HOMESTEAD, Fla. — At 9:30 p.m. MST Tuesday, the Furniture Row Racing team gathered in its shop in Denver and pushed Martin Truex Jr.’s No. 78 car into the trailer for the final time this season.

Crew chief Cole Pearn leaned over and playfully kissed tire specialist Tom DiBlasi on the cheek. The rest of the team laughed, but eventually got a little emotional at the thought that they were preparing a car to possibly win the Monster Energy NASCAR Cup Series championship.

Truex will try to accomplish that feat on Sunday, when he competes against fellow “Championship Four” drivers Kyle Busch, Kevin Harvick and Brad Keselowski in the Ford Eco 400 at Homstead-Miami Speedway.

“I thought that video was bad-ass,” said Truex, who saw it for the first time Thursday (watch the video at “It gave you chills. Those guys all have that passion and drive. They are relentless and will to do whatever it takes to help us win. Considering what we’ve all been through this season, they want this as bad as I do.”

Truex, who grew up in Stafford Township, has enjoyed phenomenal success this season, winning a series-high seven races. But the victories were accompanied by adversity.

Sherry Pollex, Truex’s longtime girlfriend, has been waging a courageous fight against ovarian cancer since 2014. One of Pearn’s best friends unexpectedly died during the season, as did his dog. Crew member Jim Watson suffered a fatal heart during a go-kart outing with the team in Kansas last month. Two weeks ago, Furniture Row Racing owner Barney Visser suffered a heart attack.

“I wish a lot of times we didn’t have to go through the things we’ve had to go through,” Pearn said Tuesday in a conference call. “But I also think they made us all a lot closer and pulled our team together that much tighter.

“I think that creates a little bit of resolve and a little bit more focus for us, and just really makes us want to push to continue to close this thing out. I think when it’s all said and done, we’ll be able to look back and reflect on this kind of crazy year that it’s been, and hopefully we’re doing it with a lot of bright spots, as well.”

Geography has also played a role in creating the team’s chemistry and camaraderie.

Most race teams have posh, state-of-the-art shops in the NASCAR hotbed of Charlotte, North Carolina. Furniture Row’s setup is in a non-descript building located in Denver’s Warehouse District.

It required a sacrifice for the crew members, most of whom moved to Denver after growing up and living in other cities. Truex lives in Charlotte, but visits the shop in Denver whenever his schedule permits.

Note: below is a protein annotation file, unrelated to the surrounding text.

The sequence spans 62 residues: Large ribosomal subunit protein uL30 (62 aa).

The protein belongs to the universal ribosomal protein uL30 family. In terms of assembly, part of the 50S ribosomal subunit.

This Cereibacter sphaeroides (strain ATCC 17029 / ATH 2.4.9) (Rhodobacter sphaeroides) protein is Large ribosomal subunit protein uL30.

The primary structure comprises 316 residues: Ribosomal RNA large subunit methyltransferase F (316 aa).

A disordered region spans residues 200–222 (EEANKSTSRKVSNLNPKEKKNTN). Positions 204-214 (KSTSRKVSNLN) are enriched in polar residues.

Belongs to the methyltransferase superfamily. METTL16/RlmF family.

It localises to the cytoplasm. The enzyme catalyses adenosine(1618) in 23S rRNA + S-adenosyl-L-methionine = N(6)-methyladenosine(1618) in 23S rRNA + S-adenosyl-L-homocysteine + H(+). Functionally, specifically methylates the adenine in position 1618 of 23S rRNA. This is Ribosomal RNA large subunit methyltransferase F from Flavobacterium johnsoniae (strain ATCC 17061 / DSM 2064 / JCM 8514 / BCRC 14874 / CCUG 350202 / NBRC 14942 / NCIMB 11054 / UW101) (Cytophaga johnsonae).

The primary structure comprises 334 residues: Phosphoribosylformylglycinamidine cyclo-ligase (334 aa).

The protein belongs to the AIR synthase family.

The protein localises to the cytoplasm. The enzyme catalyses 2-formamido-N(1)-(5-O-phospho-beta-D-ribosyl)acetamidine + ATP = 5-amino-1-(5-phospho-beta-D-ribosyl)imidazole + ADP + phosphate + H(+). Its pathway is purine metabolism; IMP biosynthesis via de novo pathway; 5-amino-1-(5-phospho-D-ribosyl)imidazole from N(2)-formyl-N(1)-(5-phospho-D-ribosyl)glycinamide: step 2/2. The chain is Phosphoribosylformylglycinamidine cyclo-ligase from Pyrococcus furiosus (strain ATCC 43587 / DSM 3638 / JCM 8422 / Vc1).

“It took a real commitment from everyone,” said car chief Blake Harris, who grew up outside of Fort Worth, Texas, in a town called Maypearl. “It’s not like North Carolina, where you can just walk down the street and get a job with a team. We’re by ourselves.”

Some gave up other dreams to help Truex achieve his goal.

Harris is an accomplished musician, who turned down several scholarship offers to join the team. Sit him at a piano and he can play Mozart and Billy Joel with equal aplomb.

Truck driver and tire assistant Barry Huston spent eight and a half years in the U.S. Navy, where he served on submarines.

“I joined the team three years ago and it’s been great,” Huston said. “We really are like one big, happy family. We like to joke around and have fun, but when it’s time to get serious, we know how to get the job done. We rock.”

That was evident during Friday’s practice session at the track.

The team was in constant action. Whenever Truex returned to the garage on pit row after a practice run, Pearn, Harris and company reviewed the results and made adjustments.

Across the road, DiBlasi and Huston laid bags of ice on the tires to help cool them off before wheeling them back to the garage for the next run.

There was even someone making food.

“Try the salsa,” one team member said. “It’s homemade.”

This season, the team and Truex have discovered a special way to bond.

Whenever Truex wins a race, the team heads over to his motorcoach in the infield and waits for him to arrive so they can celebrate together.

“A lot of drivers will just jump on a plane and leave after a race, but Martin’s not like that,” Harris said. “We take a team selfie, drink a few beers and just hang out and enjoy the win. We’ve done it seven times this year, and hopefully we’ll get to do it again on Sunday.”

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Twitter @PressACWeinberg

Member of The Press sports staff since 1986, starting my 25th season as The Press Eagles' beat writer. Also cover boxing, MMA, golf, high school sports and everything else.

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